Back in April I interviewed Mark Zuckerberg as part of my research for Wired’s Great Wall of Facebook piece. Here is an edited transcript in which the Facebook founder and CEO talks about the limitations of walled gardens, the evolution of privacy online and why Home Depot should “humanize” itself.
Recognizing that the online encyclopedia Wikipedia is increasingly used by the public as a news source, Google News began this month to include Wikipedia among the stable of publications it trawls to create the site. A visit to the Google News home page on Wednesday evening, for example, found that four of the 30 or so articles summarized there had prominent links to Wikipedia articles, including ones covering the global swine flu outbreak and the Iranian election protests.
Google has spent a lot of time in the past few years trying to quell fears it's out to disintermediate advertising agencies. Now it's undertaking a major effort trying to educate them on all things digital. Enter AgencyLand. It may sound like an amusement park, but it's actually an online educational portal Google is developing for ad shops, one that likely will help the search giant deeper entrench itself in an ad-agency community that's often been wary of it.
Gaining the awareness, the attention, and ultimately the trust of a community online is a challenge many people are working to accomplish. Whether for your own personal interests or for a business-related use, we look to build relationships using these tools so that we can have conversations with the right people. But where should you start? What comprises a good methodology for using the platform? What’s the proper etiquette. Here are some starter moves to consider when building a presence framework for business communications purposes.
Microsoft is often referred to in the tech industry as "the ultimate platform player," because its considerable fortune has been earned by dominating platforms, most notably the Windows platform that most of the world's PCs use. Lately it has been adding platforms, notably Xbox, which has morphed from a games platform to an interactive device capable of serving all varieties of content, including streaming videos and access to social networking sites and services, and it continues to develop its Windows Mobile platform, whose latest iteration is version 6.5.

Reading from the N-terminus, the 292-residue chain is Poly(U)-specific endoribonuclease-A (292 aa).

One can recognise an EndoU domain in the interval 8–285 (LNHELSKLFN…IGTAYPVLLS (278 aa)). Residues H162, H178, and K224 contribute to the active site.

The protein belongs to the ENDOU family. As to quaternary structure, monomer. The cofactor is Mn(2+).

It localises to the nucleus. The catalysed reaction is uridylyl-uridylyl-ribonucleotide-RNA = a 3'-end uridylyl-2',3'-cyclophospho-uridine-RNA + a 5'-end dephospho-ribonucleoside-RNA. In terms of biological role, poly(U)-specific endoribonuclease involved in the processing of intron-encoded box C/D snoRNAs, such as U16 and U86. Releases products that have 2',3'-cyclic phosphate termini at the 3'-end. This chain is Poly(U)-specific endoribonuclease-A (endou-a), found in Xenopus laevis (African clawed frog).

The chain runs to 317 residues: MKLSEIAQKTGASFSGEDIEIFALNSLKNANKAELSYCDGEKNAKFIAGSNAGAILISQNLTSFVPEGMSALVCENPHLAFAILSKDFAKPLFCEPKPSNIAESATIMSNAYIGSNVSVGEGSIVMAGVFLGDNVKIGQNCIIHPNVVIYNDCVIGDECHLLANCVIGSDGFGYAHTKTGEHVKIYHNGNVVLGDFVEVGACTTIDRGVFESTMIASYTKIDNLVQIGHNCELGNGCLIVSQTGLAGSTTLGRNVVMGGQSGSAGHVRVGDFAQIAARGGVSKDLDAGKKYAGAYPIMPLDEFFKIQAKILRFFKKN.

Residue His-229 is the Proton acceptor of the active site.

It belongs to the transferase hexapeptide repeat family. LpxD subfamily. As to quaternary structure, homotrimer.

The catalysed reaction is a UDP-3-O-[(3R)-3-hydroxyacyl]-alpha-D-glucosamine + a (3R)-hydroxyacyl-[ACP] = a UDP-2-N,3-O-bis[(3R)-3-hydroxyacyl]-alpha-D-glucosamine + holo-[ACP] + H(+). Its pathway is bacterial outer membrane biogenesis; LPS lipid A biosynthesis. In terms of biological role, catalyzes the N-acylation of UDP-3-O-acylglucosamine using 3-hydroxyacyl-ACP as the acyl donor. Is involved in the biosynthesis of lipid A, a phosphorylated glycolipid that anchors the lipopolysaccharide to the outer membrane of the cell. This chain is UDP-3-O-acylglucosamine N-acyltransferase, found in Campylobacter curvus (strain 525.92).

In January 2009 I pondered whether or not Twitter was a viable conversation platform. After all, Twitter is one of the darlings of Social Media and it is conversations and the democratization of content that fuel the rapid expansion and adoption of social tools and services.
As YouTube has grown into the preeminent video sharing service online, marketers have tried, with limited success, to broadcast themselves and to reach audiences with their messaging. And while individuals have used YouTube as a platform to step into the spotlight, most brands have been left behind in the shadows. Save for the occasional media-supported viral video blitz, or user generated contest, commercial success on YouTube has been elusive to the many brands that have tried to reach for that brass ring.
When the Facebook Platform was launched in 2006, it immediately became a hot property as thousands of eager developers rushed to launch the next great Facebook application. A few brands made the early leap as well, with some successes and a few total failures. It quickly became clear that if brands were to succeed on Platform, their applications would have to provide value, and not use Facebook as just another medium to push advertising messaging.
Twitter connects people through a rich and active exchange of ideas, thoughts, observations, and interests in one, highly collaborative and promising ecosystem. The Twitterverse advances micro interaction and connections through an expanding network of applications, engendering the potential for macro reach and resonance online and IRL (in real life).